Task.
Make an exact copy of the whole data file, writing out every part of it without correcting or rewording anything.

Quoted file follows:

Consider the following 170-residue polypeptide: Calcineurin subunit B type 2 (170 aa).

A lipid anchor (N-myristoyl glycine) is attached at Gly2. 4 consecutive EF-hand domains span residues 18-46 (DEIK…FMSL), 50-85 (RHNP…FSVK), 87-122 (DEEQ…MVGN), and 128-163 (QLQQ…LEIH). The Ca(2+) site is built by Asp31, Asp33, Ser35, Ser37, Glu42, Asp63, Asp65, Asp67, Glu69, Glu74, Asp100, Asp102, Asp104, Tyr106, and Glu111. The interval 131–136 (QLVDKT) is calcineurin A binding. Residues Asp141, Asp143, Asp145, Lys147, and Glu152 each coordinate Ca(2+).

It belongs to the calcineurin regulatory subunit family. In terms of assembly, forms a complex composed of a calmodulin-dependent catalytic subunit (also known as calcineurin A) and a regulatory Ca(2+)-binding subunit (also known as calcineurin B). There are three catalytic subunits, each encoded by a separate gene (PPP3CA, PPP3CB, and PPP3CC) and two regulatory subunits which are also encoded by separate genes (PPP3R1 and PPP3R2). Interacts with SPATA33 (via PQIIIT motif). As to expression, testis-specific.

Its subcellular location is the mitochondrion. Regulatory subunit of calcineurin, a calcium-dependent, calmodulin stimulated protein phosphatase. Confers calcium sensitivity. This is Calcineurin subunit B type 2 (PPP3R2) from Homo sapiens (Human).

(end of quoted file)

Consider the following 170-residue polypeptide: Calcineurin subunit B type 2 (170 aa).

A lipid anchor (N-myristoyl glycine) is attached at Gly2. 4 consecutive EF-hand domains span residues 18-46 (DEIK…FMSL), 50-85 (RHNP…FSVK), 87-122 (DEEQ…MVGN), and 128-163 (QLQQ…LEIH). The Ca(2+) site is built by Asp31, Asp33, Ser35, Ser37, Glu42, Asp63, Asp65, Asp67, Glu69, Glu74, Asp100, Asp102, Asp104, Tyr106, and Glu111. The interval 131–136 (QLVDKT) is calcineurin A binding. Residues Asp141, Asp143, Asp145, Lys147, and Glu152 each coordinate Ca(2+).

It belongs to the calcineurin regulatory subunit family. In terms of assembly, forms a complex composed of a calmodulin-dependent catalytic subunit (also known as calcineurin A) and a regulatory Ca(2+)-binding subunit (also known as calcineurin B). There are three catalytic subunits, each encoded by a separate gene (PPP3CA, PPP3CB, and PPP3CC) and two regulatory subunits which are also encoded by separate genes (PPP3R1 and PPP3R2). Interacts with SPATA33 (via PQIIIT motif). As to expression, testis-specific.

Its subcellular location is the mitochondrion. Regulatory subunit of calcineurin, a calcium-dependent, calmodulin stimulated protein phosphatase. Confers calcium sensitivity. This is Calcineurin subunit B type 2 (PPP3R2) from Homo sapiens (Human).